Organized into five thematic chapters relating to different types of gardens: the flower garden, the kitchen garden, the orchard, the lawn, and ornamental gardens, the book includes a mix of horticulture and history, in addition to stories featuring well-known characters—we learn about Henry David Thoreau’s favourite hoe, for example. A History of the Garden in Fifty Tools will be a beautiful gift for any home gardener and a reassuring reminder that gardeners have always struggled with the same quandaries.

Ok, it does look as if Mr Laws doesn’t know anything about indigenous tools used on this continent for 60,000 years or more, but he does credit the invention of the lawnmower to The Victa from Australia in 1950.  And let me tell you, although it is quaintly English, this book is fascinating.  Who knew that the humble tape measure had such stories to tell? Did you know that

… the original Imperial yard was based on the hand of the English king Henry I, or more specifically the distance between the distance between the tip of the royal nose and the thumb of his outstretched arm? (p.139)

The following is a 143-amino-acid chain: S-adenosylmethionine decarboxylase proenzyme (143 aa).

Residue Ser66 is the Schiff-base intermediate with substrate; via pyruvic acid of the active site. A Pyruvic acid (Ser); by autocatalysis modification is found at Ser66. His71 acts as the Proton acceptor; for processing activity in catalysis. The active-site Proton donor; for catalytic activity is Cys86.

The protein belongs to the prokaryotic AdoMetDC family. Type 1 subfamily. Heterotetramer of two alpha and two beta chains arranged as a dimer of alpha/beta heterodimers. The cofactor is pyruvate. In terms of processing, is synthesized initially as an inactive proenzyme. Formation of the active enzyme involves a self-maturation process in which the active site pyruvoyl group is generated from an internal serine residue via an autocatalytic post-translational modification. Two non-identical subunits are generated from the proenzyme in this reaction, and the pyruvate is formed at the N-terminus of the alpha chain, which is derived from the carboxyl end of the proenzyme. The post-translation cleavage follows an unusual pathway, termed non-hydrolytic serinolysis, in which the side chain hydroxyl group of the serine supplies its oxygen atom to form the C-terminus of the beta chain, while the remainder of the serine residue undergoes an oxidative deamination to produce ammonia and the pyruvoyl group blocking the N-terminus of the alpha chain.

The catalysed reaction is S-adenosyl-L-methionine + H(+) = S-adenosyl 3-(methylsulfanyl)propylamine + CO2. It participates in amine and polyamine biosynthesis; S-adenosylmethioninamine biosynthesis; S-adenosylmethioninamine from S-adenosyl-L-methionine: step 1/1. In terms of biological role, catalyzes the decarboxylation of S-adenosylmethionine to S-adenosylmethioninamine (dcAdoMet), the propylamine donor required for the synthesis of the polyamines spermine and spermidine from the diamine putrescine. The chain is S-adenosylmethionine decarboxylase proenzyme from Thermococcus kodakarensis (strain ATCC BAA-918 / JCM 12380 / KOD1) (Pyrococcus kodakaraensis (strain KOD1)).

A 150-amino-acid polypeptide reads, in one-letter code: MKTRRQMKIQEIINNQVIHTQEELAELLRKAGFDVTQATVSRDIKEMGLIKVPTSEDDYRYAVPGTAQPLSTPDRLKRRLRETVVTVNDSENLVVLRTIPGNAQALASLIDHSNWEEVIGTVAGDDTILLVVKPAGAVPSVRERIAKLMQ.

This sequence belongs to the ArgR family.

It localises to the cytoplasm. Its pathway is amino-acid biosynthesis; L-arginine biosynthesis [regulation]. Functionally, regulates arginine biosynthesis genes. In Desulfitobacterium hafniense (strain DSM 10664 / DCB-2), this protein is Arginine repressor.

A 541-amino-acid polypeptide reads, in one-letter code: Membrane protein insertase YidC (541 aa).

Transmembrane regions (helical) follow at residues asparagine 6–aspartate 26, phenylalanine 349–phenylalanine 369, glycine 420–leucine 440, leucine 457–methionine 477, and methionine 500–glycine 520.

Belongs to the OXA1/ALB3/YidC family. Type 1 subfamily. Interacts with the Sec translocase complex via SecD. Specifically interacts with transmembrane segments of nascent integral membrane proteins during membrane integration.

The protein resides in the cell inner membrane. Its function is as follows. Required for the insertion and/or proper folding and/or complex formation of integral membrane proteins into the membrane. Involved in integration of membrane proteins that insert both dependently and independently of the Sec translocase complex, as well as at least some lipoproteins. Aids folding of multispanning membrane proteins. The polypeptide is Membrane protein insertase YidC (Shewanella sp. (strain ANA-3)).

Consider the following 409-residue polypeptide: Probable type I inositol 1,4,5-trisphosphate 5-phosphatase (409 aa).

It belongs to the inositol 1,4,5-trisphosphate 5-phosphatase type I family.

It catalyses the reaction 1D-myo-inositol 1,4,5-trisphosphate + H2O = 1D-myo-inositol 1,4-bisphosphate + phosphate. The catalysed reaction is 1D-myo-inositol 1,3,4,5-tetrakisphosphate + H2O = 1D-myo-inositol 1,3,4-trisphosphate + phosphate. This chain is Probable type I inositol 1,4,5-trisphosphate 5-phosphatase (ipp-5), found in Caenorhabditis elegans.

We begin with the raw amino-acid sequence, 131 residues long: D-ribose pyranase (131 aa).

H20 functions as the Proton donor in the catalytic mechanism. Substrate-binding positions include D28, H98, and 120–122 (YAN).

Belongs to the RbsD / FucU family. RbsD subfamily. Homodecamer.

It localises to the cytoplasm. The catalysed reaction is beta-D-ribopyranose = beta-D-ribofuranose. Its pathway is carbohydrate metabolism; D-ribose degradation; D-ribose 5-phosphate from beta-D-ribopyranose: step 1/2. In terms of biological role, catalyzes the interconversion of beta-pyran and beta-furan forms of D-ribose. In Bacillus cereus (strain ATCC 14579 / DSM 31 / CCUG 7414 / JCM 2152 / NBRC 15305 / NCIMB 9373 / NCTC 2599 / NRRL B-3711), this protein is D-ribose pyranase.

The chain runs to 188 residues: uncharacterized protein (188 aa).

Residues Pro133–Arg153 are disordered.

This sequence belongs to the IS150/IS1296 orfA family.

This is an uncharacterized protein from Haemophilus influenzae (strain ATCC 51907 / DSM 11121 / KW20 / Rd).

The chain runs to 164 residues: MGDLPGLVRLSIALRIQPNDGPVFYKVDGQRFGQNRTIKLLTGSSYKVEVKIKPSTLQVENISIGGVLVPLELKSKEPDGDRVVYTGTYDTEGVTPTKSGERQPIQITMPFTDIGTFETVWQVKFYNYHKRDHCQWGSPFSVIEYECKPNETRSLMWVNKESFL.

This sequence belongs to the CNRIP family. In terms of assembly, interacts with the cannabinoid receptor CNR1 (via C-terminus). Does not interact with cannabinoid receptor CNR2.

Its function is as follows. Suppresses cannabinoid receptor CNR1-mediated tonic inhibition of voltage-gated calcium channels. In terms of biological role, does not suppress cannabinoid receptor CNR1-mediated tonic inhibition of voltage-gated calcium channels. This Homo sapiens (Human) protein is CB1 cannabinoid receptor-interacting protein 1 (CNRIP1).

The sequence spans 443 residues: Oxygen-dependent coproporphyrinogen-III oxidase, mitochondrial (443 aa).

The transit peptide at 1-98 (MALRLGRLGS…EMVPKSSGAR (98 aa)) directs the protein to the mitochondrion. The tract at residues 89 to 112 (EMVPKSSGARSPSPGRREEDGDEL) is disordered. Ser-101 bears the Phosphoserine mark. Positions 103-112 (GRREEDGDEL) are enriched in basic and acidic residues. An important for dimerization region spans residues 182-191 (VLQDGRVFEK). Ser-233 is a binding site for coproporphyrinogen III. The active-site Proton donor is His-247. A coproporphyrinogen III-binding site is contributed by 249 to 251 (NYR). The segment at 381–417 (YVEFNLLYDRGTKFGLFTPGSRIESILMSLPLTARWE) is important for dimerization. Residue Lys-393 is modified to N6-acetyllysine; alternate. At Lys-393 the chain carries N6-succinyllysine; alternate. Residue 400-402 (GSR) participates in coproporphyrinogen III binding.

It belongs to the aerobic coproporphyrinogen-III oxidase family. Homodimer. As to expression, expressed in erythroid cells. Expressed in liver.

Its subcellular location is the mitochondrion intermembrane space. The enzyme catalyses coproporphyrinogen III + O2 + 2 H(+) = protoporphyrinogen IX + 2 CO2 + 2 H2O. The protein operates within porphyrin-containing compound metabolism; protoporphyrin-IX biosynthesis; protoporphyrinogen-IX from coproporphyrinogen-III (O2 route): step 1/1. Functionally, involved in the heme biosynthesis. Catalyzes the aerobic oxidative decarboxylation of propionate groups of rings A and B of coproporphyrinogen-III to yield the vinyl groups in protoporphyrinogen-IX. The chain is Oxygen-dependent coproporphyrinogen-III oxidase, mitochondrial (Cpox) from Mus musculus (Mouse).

Those bolshie French revolutionaries *chuckle* had to have something more suitably egalitarian (even if they didn’t quite exactly know where the North Pole was back in 1799)

 to mark the influence of the new regime, and by 1799 the decimalised metre was in place.  Gallic gardeners grumblingly adopted the metre, shrugging their shoulders at the explanation that the new metre represented one ten-millionth of the distance between the equator and the North Pole.  (The actual distance was calculated, for the time being, between Dunkirk and Barcelona). (p.140)

And did you know that according to Chinese legend, the serrated edge on the saw was inspired by the edge on a blade of grass?

But I had barely browsed through a tool or two, when I learned something that has puzzled me for ages.  Just yesterday I was chatting with Karen at Booker Talk about The Cheltenham Square Murder by John Bude, a book that interested me as you can see from my comment:

It seems I must read this one too, though crime fiction is not my thing…